Biodiversity Blog: The Garden Tiger Moth
This large, brightly coloured moth is on the wing towards the end of the summer, during July and August. It is a night-flying moth of scrub-covered sand dunes, woodland edge, wet meadows, parks and gardens. The striking caterpillars are large, black and covered in long, dense, black and ginger hairs: they are commonly called ‘Woolly Bears’. They feed on stinging nettles, dock leaves and many garden plants.
The Garden Tiger Moth has a chocolate-brown, furry body, brown- and white-patterned forewings, and bright red hindwings with four or five large black spots. They have a wingspan of up to 6.5cm. There are five similar tiger moths in Britain, all of which are smaller. The Wood Tiger and Cream-spot Tiger have yellowy-orange hindwings instead of red; the former has black and yellow forewings and the latter has black and white forewings. The Jersey Tiger has white stripes on the black forewings, while the Scarlet Tiger has white spots on the black forewings.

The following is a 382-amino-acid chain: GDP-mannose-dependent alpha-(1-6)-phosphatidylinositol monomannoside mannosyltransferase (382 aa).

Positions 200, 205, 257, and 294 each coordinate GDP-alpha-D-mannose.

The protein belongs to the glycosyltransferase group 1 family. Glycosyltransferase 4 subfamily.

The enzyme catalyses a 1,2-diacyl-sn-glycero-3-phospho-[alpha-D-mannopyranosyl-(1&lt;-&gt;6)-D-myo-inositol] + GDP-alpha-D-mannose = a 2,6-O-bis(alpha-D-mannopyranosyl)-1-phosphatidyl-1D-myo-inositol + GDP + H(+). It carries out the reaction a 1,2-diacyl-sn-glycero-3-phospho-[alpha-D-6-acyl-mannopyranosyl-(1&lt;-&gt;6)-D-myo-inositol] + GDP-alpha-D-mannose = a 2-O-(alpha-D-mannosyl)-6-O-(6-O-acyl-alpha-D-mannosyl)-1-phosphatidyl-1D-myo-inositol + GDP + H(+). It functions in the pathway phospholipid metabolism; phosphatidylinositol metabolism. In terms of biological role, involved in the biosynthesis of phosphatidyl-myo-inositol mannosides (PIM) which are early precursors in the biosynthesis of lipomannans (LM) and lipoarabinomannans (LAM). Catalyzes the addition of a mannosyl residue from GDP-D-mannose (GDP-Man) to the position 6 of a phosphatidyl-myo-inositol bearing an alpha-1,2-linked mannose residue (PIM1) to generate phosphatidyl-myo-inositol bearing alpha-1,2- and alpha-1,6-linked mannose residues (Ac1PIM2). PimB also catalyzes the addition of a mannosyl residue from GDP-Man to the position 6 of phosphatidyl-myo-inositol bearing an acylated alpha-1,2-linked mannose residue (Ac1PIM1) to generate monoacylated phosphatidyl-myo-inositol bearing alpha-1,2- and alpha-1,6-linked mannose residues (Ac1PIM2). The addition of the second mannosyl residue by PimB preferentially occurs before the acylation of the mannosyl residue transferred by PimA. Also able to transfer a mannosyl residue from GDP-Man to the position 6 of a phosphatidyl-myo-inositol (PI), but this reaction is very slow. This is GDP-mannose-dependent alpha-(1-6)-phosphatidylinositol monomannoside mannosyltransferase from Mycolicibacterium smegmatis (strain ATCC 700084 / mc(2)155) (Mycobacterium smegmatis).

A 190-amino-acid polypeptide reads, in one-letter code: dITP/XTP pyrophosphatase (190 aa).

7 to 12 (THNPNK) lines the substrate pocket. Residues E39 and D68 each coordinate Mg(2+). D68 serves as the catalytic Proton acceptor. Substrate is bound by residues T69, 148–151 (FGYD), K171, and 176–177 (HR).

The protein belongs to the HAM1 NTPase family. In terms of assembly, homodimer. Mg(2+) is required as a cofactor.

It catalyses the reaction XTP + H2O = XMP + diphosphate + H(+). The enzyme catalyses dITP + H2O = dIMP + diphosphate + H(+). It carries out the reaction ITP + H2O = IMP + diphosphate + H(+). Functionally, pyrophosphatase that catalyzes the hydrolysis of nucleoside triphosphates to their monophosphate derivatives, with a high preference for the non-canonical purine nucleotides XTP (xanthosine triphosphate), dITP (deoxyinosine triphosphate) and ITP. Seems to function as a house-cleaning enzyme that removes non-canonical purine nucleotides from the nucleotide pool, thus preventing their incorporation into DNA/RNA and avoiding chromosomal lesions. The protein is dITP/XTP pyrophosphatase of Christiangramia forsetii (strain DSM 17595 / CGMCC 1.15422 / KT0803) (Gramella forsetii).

They are a priority species in the UK Biodiversity Action Plan.
The Garden Tiger Moth is well-protected against predators: the hairs on the caterpillar are irritating; the bright colours on the adult warn that it is unpalatable; and adults can rub their wings together to create a rasping noise.